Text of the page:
Early in the century, when cases of injury were first charged to vaccination by either the suffering victims or their relatives, they were met by emphatic denials on the part of the supporters of Jenner. Proofs of the failures and mischievous results of vaccination, as shown by Dr. Creighton in his remarkable historical work, "Jenner and Vaccination," accumulated from all quarters, but still the vaccinators held on to their creed, Jenner having supplied them with a theory broad enough to meet any contingency. He says there were some varieties of spontaneous eruption, all of which produced sores on the milkers, but only one of these was the true cow-pox, all the others being spurious and exerting no specific protective power over the constitution.

On the 18th June, 1890, evidence was adduced by me before the Royal Commission concerning the early failures of vaccinators and the mischievous effects of vaccination (See Third Report of the Royal Commission on Vaccination, pp. 150-151.) In the year 1806 the College of Surgeons instituted an inquiry into the results of vaccination. The results of this inquiry have been overlooked by all the advocates of compulsory vaccination, and notably omitted from Sir John Simon’s remarkable "Papers relating to the History and Practice of Vaccination, presented to both Houses of Parliament," London, 1857.( The report of the Royal College of Physicians, which was favourable to vaccination, was included by Sir John Simon in these ‘Papers." The corresponding report of the College of Surgeons, which appeared in the same publication, but was adverse to vaccination, was ignored — an important historical omission.)

This report states that on the 15th December, 1806, a circular was drafted and referred to the Board of Curators, and, having received their approval, was despatched to 1100 members of the College in the United Kingdom, submitting the following questions

"1st. How many persons have you vaccinated?

".2nd. Have any of your patients had small-pox after vaccination?

"3rd. Have any bad effects occurred in your experience in consequence of vaccination? and, if so, what were they?

"4th. Is the practice of vaccination increasing or decreasing in your neighbourhood? if increasing, to what cause do you impute it?"

To the 1100 circulars only 426 replies were received. Why nearly two-thirds of the members kept silent, when at the outset they were converted in multitude to vaccination, was left unexplained. The replies were thus summarised by the Board on, 17th March, 1807— "The number of persons stated in such letters to have been vaccinated is 164,381.

"The number of cases in which small-pox had followed vaccinatioa is 56.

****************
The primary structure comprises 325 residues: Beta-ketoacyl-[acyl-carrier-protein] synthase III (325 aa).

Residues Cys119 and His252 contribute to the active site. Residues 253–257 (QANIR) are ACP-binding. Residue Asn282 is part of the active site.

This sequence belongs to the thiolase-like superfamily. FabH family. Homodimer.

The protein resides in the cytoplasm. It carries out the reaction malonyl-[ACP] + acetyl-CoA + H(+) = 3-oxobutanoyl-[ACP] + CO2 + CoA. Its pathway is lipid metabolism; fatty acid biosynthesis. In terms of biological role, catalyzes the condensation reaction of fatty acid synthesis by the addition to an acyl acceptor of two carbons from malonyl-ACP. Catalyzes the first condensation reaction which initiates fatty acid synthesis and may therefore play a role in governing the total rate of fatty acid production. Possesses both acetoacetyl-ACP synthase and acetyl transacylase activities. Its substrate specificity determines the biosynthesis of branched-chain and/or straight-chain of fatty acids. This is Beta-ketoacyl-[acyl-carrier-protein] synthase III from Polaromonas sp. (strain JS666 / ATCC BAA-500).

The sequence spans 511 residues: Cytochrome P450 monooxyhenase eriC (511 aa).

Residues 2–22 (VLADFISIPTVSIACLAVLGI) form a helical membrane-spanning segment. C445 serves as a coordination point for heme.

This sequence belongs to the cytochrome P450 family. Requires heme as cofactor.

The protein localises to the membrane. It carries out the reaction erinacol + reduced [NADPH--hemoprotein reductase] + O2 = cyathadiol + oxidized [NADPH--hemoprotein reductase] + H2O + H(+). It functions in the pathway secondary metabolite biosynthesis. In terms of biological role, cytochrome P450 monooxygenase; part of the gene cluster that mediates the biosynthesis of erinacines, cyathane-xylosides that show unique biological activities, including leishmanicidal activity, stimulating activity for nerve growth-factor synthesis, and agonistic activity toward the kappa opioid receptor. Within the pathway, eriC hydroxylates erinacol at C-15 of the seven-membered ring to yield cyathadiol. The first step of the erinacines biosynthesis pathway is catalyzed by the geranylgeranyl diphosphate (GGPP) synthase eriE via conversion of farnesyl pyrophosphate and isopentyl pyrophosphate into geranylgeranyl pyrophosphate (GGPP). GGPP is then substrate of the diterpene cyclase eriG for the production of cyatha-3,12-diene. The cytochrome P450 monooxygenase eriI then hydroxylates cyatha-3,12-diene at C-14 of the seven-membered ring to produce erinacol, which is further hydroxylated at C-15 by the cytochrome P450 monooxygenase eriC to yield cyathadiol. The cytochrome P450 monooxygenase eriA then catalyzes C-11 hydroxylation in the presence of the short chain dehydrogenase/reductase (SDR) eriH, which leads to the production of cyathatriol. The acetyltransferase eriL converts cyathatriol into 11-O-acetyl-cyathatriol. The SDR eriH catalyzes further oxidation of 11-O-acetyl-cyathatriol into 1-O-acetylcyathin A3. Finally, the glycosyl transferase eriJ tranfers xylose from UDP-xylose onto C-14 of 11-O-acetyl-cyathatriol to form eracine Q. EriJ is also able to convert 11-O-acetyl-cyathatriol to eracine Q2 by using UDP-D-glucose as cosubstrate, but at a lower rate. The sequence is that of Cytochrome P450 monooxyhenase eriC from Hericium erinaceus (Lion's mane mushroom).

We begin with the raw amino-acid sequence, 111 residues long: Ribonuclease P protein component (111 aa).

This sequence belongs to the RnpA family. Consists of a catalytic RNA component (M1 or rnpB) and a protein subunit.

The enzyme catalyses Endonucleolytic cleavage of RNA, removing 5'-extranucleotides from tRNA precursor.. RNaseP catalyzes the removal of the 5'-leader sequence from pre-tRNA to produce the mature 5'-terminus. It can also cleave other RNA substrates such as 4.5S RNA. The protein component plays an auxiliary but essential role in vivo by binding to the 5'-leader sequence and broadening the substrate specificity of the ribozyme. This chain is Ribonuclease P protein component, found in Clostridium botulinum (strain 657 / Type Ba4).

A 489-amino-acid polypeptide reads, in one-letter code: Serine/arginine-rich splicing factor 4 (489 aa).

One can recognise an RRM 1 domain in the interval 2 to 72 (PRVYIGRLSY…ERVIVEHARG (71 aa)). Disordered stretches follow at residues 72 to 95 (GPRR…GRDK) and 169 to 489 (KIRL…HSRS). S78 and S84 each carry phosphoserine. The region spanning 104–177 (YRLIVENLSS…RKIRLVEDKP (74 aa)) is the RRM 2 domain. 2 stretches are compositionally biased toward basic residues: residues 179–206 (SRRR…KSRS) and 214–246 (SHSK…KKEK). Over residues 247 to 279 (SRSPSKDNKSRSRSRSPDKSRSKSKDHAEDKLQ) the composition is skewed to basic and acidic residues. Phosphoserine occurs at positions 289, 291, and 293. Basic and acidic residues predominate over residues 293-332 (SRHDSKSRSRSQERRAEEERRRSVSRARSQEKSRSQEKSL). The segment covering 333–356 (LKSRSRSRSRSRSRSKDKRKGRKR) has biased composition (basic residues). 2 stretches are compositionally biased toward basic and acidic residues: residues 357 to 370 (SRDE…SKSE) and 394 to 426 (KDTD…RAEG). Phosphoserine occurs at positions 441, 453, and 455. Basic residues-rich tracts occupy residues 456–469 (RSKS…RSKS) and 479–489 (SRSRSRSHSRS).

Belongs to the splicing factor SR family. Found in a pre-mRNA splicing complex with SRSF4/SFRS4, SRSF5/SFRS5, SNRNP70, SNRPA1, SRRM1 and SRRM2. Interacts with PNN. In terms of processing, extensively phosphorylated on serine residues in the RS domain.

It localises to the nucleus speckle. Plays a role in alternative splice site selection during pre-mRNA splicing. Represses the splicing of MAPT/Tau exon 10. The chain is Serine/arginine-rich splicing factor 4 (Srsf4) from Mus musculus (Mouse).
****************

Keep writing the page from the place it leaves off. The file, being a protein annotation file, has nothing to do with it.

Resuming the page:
"The Board think it proper to remark under this head that, in the enumeration of cases in which small-pox has succeeded vaccination, they have included none but those in which the subject was vaccinated by the surgeon reporting the facts.

"The bad consequences which have arisen from vaccination are— 66 cases of eruption of the skin,

24 of inflammation of the arm, whereof 3 proved fatal."

A copy of the original report containing these remarkable admissions was produced by me before the Royal Commission and examined by the president and each member of the Commission then present.

I have before me a copy of Volume VIII. of the Medical Observer,. an ably conducted Metropolitan journal published in 1810 (produced also before the Royal Vaccination Commission), and on pp. 183 to 197 I find recorded (with chapter and verse for reference to the authorities) the particulars of 535 cases of persons having small-pox after vaccination ; also similar details of 97 fatal cases of small-pox after vaccination and of 150 cases of injury, together with the addresses of ten medical men, including two professors of anatomy, who had suffered in their own families from vaccination.

Concerning these remarkable evidences a leading physician, Dr. Maclean, observes :— -

"Although numerous, they are nothing to what might be produced. It will be thought incumbent on the vaccinators to come forward and dispute the numerous facts decisive against vaccination here stated on unimpeachable authorities, or make the amende honorable by a manly recantation. But experience forbids us to expect any such fair and magnanimous proceeding, and we may be assured that under no circumstances will they abandon so lucrative a practice until the practice abandons them."

We commend these prophetic words, uttered years ago, to those who look for the impartial treatment of this question at the hands of professional propagandists at the present day.

Appendix  Index